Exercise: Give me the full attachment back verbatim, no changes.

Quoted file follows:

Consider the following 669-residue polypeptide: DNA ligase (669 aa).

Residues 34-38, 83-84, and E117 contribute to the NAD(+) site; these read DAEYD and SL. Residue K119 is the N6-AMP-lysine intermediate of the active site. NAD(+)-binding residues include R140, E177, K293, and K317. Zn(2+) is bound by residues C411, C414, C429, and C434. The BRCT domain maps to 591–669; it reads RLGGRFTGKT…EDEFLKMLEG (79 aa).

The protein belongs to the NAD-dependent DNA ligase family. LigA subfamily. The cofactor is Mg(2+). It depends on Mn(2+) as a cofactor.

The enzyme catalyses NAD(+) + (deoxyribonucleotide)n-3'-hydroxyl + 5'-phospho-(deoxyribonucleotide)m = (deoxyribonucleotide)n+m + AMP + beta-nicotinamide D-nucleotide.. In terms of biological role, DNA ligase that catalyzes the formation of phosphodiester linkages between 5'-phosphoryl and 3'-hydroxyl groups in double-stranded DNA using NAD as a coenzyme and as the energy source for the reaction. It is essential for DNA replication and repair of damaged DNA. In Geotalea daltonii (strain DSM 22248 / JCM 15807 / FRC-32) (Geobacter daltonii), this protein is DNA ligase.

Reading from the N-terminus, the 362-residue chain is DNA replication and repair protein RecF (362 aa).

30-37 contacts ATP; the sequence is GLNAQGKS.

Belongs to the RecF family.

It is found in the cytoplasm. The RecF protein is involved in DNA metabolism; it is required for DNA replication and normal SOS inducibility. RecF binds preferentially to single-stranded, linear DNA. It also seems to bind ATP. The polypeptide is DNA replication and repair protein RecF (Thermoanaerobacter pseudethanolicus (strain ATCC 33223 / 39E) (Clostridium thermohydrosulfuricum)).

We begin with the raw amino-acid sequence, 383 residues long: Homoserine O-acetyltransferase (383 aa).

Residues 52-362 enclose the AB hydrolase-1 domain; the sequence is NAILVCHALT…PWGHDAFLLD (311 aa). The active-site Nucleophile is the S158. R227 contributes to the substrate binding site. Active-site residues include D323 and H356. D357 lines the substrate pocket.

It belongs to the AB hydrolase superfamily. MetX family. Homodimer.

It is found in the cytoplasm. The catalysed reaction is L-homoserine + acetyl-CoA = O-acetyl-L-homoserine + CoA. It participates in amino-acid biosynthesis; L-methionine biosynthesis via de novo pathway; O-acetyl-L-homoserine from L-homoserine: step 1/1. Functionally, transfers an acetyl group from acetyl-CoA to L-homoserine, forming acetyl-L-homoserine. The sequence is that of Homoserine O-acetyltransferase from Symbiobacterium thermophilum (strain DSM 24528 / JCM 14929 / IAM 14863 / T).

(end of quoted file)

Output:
Consider the following 669-residue polypeptide: DNA ligase (669 aa).

Residues 34-38, 83-84, and E117 contribute to the NAD(+) site; these read DAEYD and SL. Residue K119 is the N6-AMP-lysine intermediate of the active site. NAD(+)-binding residues include R140, E177, K293, and K317. Zn(2+) is bound by residues C411, C414, C429, and C434. The BRCT domain maps to 591–669; it reads RLGGRFTGKT…EDEFLKMLEG (79 aa).

The protein belongs to the NAD-dependent DNA ligase family. LigA subfamily. The cofactor is Mg(2+). It depends on Mn(2+) as a cofactor.

The enzyme catalyses NAD(+) + (deoxyribonucleotide)n-3'-hydroxyl + 5'-phospho-(deoxyribonucleotide)m = (deoxyribonucleotide)n+m + AMP + beta-nicotinamide D-nucleotide.. In terms of biological role, DNA ligase that catalyzes the formation of phosphodiester linkages between 5'-phosphoryl and 3'-hydroxyl groups in double-stranded DNA using NAD as a coenzyme and as the energy source for the reaction. It is essential for DNA replication and repair of damaged DNA. In Geotalea daltonii (strain DSM 22248 / JCM 15807 / FRC-32) (Geobacter daltonii), this protein is DNA ligase.

Reading from the N-terminus, the 362-residue chain is DNA replication and repair protein RecF (362 aa).

30-37 contacts ATP; the sequence is GLNAQGKS.

Belongs to the RecF family.

It is found in the cytoplasm. The RecF protein is involved in DNA metabolism; it is required for DNA replication and normal SOS inducibility. RecF binds preferentially to single-stranded, linear DNA. It also seems to bind ATP. The polypeptide is DNA replication and repair protein RecF (Thermoanaerobacter pseudethanolicus (strain ATCC 33223 / 39E) (Clostridium thermohydrosulfuricum)).

We begin with the raw amino-acid sequence, 383 residues long: Homoserine O-acetyltransferase (383 aa).

Residues 52-362 enclose the AB hydrolase-1 domain; the sequence is NAILVCHALT…PWGHDAFLLD (311 aa). The active-site Nucleophile is the S158. R227 contributes to the substrate binding site. Active-site residues include D323 and H356. D357 lines the substrate pocket.

It belongs to the AB hydrolase superfamily. MetX family. Homodimer.

It is found in the cytoplasm. The catalysed reaction is L-homoserine + acetyl-CoA = O-acetyl-L-homoserine + CoA. It participates in amino-acid biosynthesis; L-methionine biosynthesis via de novo pathway; O-acetyl-L-homoserine from L-homoserine: step 1/1. Functionally, transfers an acetyl group from acetyl-CoA to L-homoserine, forming acetyl-L-homoserine. The sequence is that of Homoserine O-acetyltransferase from Symbiobacterium thermophilum (strain DSM 24528 / JCM 14929 / IAM 14863 / T).